Audio Quality Matters
When mobile carriers started introducing HD voice capabilities to their networks – people were amazed by the quality of a 16KHz sampled audio stream. I remember the astonishment of consumers, having seen the HD logo on their phone for the first time. While HD voice became a norm in mobile network, traditional phone networks are still utilizing g7xx codecs – normally associated with a 8KHz sampled audio stream. Which means that regardless what you’ll do – the normal phone network simply doesn’t rack-up to the audio quality provided by mobile networks.
When it comes to VoIP, the number of available options is far greater – ranging from the traditional g7xx, through AMR codecs and other HD codecs (Opus, SILK, iLBC, ISAC). For sake of comparison, let us examine the following diagram:
Codecs are compared by their ability to provide a full band for audio sampling, without losing information – while at the same time, being able to compress the audio stream to a well-defined bit rate stream (yes, I know this is a very broad description – but I’m doing my best not to go too deep on the technicalities of these).
While codecs in the g7xx family are fairly static in the 64kbps bitrate, it is fairly clear that using these codecs in a challenged network environment – is sub-optimal. However, codecs that use a lower bit-rate, will normally require a higher CPU utilization – for higher compression levels.
So, if we look into the higher section – we can observe the MP3 codec (yes, we’re missing some other codecs in there), we can deduce that for music playback and streaming – MP3 is by far a superior choice. But when it comes to voice communications, it is imperative to ‘balance’ the quality requirement and the bitrate requirement. This is where audio codecs as Opus and its counterparts excel. You probably don’t know this, but Opus is more or less the de-facto standard for in-browser communications – so if you ever used Google Meet or such, audio in these are performed with Opus.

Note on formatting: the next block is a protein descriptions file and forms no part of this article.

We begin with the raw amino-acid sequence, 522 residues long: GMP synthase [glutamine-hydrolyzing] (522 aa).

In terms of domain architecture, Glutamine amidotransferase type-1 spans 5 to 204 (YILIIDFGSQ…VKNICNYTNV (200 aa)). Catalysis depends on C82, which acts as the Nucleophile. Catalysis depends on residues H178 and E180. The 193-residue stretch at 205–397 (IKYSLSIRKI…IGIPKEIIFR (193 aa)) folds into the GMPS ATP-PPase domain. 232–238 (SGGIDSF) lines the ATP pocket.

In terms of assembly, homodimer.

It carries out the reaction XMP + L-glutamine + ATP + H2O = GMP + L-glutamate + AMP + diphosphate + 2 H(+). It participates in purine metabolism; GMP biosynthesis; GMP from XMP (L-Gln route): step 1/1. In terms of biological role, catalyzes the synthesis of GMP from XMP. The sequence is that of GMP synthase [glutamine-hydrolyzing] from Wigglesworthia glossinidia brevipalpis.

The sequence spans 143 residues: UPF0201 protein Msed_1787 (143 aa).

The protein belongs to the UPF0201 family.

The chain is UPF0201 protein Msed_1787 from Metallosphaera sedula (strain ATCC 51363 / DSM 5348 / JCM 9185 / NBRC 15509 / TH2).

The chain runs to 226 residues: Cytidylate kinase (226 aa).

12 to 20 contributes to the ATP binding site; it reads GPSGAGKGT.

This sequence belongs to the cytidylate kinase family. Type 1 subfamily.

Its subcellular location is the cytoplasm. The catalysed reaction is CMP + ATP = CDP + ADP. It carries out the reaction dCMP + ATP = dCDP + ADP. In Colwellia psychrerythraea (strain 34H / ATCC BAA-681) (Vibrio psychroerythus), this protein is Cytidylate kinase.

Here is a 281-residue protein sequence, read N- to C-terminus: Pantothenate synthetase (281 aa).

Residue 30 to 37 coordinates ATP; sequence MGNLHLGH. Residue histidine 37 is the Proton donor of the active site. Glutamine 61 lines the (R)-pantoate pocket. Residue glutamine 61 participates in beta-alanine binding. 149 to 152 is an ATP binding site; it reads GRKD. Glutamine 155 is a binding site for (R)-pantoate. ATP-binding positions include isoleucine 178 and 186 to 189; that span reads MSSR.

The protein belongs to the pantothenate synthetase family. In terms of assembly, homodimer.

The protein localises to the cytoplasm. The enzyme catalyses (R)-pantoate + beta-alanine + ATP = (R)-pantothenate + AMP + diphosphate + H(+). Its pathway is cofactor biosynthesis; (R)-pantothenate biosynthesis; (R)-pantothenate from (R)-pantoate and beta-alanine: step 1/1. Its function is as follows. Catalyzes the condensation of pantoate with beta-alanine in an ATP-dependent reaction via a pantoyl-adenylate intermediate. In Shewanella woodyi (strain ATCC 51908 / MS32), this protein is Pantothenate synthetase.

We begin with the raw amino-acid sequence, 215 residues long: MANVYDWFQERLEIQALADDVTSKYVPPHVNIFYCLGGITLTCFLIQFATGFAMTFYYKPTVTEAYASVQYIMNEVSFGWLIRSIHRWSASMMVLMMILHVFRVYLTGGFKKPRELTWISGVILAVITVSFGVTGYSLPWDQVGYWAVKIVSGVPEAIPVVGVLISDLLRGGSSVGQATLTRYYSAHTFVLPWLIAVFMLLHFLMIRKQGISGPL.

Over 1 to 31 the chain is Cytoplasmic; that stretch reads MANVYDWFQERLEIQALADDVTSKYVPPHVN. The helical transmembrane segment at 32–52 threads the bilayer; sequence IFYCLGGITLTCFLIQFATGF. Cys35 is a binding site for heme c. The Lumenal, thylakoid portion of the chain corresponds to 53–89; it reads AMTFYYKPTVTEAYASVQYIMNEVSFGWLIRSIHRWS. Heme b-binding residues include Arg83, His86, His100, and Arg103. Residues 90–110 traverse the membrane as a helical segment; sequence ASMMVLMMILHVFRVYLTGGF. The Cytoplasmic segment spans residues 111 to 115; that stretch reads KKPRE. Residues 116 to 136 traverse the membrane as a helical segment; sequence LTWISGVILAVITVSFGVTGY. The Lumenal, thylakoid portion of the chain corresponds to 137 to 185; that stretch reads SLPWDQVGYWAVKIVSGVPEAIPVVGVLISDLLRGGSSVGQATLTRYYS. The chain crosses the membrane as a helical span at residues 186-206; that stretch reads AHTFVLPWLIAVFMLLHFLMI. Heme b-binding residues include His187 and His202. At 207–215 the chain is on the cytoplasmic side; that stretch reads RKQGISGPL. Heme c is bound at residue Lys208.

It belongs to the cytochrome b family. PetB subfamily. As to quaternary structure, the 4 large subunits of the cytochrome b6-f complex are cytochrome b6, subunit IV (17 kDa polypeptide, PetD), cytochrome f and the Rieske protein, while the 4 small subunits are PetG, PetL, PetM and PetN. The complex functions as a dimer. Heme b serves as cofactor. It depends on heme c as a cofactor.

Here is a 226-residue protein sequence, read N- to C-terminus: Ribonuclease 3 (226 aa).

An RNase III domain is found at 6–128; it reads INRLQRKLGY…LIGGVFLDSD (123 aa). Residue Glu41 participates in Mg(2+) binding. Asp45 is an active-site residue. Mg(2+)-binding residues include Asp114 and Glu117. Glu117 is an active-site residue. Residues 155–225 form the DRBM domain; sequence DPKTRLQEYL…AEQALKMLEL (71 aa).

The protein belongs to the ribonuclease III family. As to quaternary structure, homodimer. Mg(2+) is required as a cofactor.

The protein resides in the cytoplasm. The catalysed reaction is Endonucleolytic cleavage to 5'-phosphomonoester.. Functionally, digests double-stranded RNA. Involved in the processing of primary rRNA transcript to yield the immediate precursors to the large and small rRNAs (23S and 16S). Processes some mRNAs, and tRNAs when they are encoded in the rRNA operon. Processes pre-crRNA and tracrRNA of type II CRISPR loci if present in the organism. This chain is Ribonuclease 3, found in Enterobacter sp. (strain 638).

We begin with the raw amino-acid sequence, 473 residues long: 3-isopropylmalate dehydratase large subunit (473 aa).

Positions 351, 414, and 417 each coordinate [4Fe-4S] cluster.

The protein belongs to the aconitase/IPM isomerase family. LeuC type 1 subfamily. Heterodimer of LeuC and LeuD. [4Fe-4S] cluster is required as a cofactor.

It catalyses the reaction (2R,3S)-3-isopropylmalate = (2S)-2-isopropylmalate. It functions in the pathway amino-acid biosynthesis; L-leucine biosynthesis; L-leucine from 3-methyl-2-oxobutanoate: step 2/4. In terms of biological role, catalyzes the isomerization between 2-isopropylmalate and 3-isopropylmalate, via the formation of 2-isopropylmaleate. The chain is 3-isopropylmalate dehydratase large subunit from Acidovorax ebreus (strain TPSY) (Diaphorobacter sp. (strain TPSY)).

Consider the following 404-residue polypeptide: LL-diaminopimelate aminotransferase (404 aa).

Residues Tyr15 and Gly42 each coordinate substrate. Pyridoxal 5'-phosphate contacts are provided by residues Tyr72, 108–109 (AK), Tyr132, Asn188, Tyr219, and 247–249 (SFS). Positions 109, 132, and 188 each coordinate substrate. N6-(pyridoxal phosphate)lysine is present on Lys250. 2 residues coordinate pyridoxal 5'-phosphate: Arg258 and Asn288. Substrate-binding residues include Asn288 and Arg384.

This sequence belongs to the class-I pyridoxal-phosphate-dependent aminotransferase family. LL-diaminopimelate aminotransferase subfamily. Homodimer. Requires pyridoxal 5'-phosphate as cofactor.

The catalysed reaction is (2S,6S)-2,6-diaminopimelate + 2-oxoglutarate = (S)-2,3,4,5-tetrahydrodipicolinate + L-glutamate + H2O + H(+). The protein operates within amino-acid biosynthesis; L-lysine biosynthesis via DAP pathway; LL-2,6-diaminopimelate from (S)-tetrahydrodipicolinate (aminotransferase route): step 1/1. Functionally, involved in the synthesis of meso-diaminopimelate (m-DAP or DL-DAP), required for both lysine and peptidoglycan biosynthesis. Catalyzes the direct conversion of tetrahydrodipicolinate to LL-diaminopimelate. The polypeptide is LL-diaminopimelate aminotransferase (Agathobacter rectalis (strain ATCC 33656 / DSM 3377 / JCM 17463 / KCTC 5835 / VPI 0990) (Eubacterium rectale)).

Compared to other codecs, Opus has a major advantage in mobile devices – the ability to control the complexity of the codec. The higher the complexity, the better compression you get, but, you pay in CPU requirements. Lower the complexity… you get the idea. In a mobile environment, being able to “adapt” the complexity in real-time is an advantage. A good mobile SDK and platform should be able to handle such a scenario.
Integration and Stability
Much can be said about integration and stability issues. Ranging from readable APIs through simple to use SDKs – the technical discussion can go on and on and on.
While the uphill of any application level integration is fairly well known, the integration between platforms is always a challenge. Also, if you ever tried integrating a mobile application SDK with your existing infrastructure – you probably already
know that in most cases – if your business is one of scale, you already know that connecting your mobile application customers to your business phones system is not feasible. So, the overall assumption is that integrating direct-to-consumer VoIP services is expensive and requires a significant technical infrastructure.
However, that is UNTRUE. Since the introduction of CPaaS services, it is becoming easier to expand your existing on-premise infrastructure – without investing a dime. Over the course of the past year, solutions such as BYOC (Bring Your Own Carrier) are making it easier for businesses to connect to CPaaS providers – without being tied to the CPaaS’s phone numbers of call services.